Which blood pressure number is more important to heart health?

Mar 29, 2021


In medical cases, the lowest number (diastolic pressure) of the blood pressure reader often plays second to highest number (Systolic), but new research has shown that both numbers are important in assessing the likelihood of a person's heart attack.

 

The study was published Wednesday in the New England Journal of Medicine by scientists at Kaiser Permanente in California on BP Calculator.

There is no doubt, systolic has a more influential effect on the chance of heart disease and heart attack, high diastolic blood pressure is only a second and is a sovereign interpreter of such risks, "said the lead author Dr. Alexander Flint, a stroke specialist."

 

Systolic refers to the level of stress in a person's veins when the heart squeezes and pumps blood through the body.' We should not declare victory just because one number is regulated. In the veins between heartbeats, diastolic is the pressure.

 

                                   

 

Over 36 million blood pressure readings were analyzed from 1,3 million adults in the study. All members were members of Northern California's Kaiser Permanente. The majority was white; black just 7.5 percent.

 

"It is also a good step forward in the treatment of blood pressure because diastolic blood pressure has to be managed because this can increase the risk of stroke," says Dr. Nieca Goldberg, cardiologist at the NYU Langone Medical Center and the Joan H. Tisch Institute for Women's Health's medical director who did not take part in research work.

 

In the last 10 years, growing evidence has shown that patients have significantly reduced their risk of heart attacks and strokes to levels below what was previously considered to be "normal."

 

The American Heart Association and American Cardiology Institute modernized their blood pressure plan for 2018. Hypertension is classified for any person with a value over 130/80 mmHg.

None of the findings surprised Goldberg or other external cardiac experts.

 

A letter has been sent to NBC News from Angela Brown, an associate professor of medicine and a medical specialist in hypertension as well as from the University of St. Louis, Washington School of Medicine. "That I've been saying for many years as normal and diastolic blood pressures will complement each other.

 

"I reinforce this point when my pupils, tenants, and fellow students practice, despite diastolic pressure they often neglect," said Brown.

 

Brown has also said that there are high diastolic readings in young people, compared to older people which will have more systolic reading, for the case of 160/90 mmHg than systolic readings, like 140/110 mm Hg.

 

                                 

The same kind of drugs can be used for both systolic and diastolic hypertension, but some physicians might need to adjust medications or the dosage to hit patients below the threshold of 130/80 mmHg.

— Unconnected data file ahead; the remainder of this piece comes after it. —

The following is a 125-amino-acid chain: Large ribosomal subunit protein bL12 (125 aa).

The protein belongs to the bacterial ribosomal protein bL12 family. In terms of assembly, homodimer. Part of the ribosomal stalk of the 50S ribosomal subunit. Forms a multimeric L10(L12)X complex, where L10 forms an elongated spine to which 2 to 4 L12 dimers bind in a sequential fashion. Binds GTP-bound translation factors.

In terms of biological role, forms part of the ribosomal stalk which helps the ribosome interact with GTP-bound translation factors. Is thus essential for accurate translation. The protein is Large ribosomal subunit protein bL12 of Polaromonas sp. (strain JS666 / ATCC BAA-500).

"Everyone has a different reaction to the medicine, so it really has to be adjusted," said Flint.

Perhaps the biggest driver of hypertension is lifestyle factors. The American Heart Association has suggested many ways to lower and maintain the body’s blood pressure. Which comprise: a balanced, salt-low diet?

 

Alcohol restriction for men, for women only two drinks a day.

Five days a week, practicing nearly three hours a day.

Smoking ceased.

If your body mass index reaches 25, losing weight.

Conclusion

Scientists also found that both figures are distinct cardiac incident and stroke predictors.

 

"An ischemic stroke, the type of stroke in which a blood clot blocks an artery in the brain, and hemorrhagic stroke, a blood stroke, and heart disease are strongly associated both in the upper and lower numbers,".

 

Ramin Oskoui, Cardiologist of Washington, D.C., said "The research is against previous evidence that systolic blood pressure usually is more significant."

Oskoui has been Chief Executive Officer of the Suburban Hospital and Washington Hospitation Society and is affiliated to the Foxhall Cardiology Center.

 

Indeed, Flint says the results turn decades of common belief on blood pressure readings upside down.

"The idea that systolic blood pressure was far more important than diastolic blood pressure, which is based on previous studies has been widely discussed in the medical literature. Maybe we don't have to take diastolic blood pressure into account. And it could offer the possibility to simplify rehabilitation if this were true. Let's speak only of the one number, "

 

"There is data here that would be to the detriment of the care of our patients if we ignored the diastolic blood pressure," he added.

 

From more than 1 million adult Kaiser Permanente members in northern California, the research team analyzed 46 million inpatient readings between 2006 and 2015.

 

They concluded that both systematic and diastolic pressure influenced your risk factors even if the systolic blood pressure had a greater impact.

That applied both to the older 140/90 threshold and to the new 130/80 guideline.